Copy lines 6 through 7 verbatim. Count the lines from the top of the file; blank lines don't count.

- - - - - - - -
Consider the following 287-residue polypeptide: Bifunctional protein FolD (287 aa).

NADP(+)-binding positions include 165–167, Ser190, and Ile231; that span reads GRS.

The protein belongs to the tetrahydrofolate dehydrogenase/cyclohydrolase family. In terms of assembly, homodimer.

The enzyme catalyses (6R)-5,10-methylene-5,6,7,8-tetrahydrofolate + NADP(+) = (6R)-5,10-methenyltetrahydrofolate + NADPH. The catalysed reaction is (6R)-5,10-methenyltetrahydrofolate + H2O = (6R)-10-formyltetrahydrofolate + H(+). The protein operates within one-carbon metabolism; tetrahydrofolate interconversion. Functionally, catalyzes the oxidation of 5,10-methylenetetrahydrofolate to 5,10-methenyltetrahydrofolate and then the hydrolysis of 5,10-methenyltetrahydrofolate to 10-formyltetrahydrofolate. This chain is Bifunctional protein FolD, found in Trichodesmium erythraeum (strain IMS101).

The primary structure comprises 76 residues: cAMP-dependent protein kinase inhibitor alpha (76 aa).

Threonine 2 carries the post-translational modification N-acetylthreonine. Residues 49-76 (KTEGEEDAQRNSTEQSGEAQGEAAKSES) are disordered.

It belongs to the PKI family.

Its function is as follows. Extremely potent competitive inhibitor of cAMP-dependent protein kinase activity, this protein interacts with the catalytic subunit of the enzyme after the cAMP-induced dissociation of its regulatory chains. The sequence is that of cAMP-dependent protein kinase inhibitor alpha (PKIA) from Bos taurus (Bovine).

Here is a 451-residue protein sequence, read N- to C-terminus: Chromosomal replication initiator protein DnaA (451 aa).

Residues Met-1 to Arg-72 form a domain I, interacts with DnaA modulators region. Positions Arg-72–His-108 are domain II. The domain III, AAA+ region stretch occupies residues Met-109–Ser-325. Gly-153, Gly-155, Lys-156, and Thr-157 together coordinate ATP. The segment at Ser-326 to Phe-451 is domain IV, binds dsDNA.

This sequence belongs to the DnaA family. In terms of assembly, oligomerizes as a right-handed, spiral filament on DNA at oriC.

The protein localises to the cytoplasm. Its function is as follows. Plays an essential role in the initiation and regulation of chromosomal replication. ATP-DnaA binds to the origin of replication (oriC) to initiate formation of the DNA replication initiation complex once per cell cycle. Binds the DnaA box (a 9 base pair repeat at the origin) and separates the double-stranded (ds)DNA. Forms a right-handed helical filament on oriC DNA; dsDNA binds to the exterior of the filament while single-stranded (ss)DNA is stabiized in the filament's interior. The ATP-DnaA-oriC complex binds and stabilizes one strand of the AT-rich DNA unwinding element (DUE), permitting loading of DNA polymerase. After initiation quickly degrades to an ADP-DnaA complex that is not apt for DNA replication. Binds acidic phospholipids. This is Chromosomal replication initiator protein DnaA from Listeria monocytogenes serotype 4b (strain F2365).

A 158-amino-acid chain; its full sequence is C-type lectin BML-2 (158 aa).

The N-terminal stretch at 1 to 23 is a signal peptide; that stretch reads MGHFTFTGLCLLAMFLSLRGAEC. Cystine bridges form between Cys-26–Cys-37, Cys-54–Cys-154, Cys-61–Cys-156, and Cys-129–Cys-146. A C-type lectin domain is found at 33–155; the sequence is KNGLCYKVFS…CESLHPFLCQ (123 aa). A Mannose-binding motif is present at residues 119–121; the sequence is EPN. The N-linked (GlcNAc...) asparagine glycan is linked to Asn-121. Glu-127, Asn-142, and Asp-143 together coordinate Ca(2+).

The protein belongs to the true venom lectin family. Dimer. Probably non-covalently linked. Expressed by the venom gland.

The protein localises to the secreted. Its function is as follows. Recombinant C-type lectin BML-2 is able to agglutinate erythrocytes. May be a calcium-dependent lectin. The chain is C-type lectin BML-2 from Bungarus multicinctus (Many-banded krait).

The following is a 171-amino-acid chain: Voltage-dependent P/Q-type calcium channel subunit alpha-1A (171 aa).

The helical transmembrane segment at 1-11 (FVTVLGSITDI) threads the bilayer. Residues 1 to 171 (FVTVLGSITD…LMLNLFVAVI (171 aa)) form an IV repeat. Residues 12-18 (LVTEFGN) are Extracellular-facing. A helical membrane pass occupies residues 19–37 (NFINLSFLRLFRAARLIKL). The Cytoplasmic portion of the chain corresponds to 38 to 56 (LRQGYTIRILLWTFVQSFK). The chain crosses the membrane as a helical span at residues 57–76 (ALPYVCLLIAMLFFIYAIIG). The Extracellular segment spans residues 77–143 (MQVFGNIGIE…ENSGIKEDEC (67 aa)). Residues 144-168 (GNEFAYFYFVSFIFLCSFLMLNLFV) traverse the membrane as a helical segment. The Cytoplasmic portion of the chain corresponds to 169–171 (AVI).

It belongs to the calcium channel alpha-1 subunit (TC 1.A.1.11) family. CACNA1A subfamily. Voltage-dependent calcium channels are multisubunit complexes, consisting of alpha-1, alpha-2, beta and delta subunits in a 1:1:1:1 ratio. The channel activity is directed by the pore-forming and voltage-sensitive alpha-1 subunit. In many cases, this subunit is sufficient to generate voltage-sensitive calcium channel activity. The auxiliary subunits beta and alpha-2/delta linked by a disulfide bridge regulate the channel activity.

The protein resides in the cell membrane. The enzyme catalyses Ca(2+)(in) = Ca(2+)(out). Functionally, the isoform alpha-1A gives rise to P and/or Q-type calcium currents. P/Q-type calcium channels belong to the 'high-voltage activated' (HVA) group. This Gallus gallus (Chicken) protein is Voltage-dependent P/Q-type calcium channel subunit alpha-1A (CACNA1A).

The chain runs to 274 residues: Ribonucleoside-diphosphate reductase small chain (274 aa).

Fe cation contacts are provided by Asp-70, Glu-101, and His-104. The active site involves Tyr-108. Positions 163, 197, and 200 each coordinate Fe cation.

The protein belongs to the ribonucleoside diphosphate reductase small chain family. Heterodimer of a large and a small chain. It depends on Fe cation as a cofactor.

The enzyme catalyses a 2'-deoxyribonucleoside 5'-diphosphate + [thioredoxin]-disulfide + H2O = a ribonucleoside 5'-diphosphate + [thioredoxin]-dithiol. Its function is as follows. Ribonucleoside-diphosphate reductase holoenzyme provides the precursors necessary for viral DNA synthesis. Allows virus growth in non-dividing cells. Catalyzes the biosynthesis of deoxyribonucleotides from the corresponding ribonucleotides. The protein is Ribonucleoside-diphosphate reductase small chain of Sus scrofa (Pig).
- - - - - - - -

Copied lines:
Threonine 2 carries the post-translational modification N-acetylthreonine. Residues 49-76 (KTEGEEDAQRNSTEQSGEAQGEAAKSES) are disordered.

It belongs to the PKI family.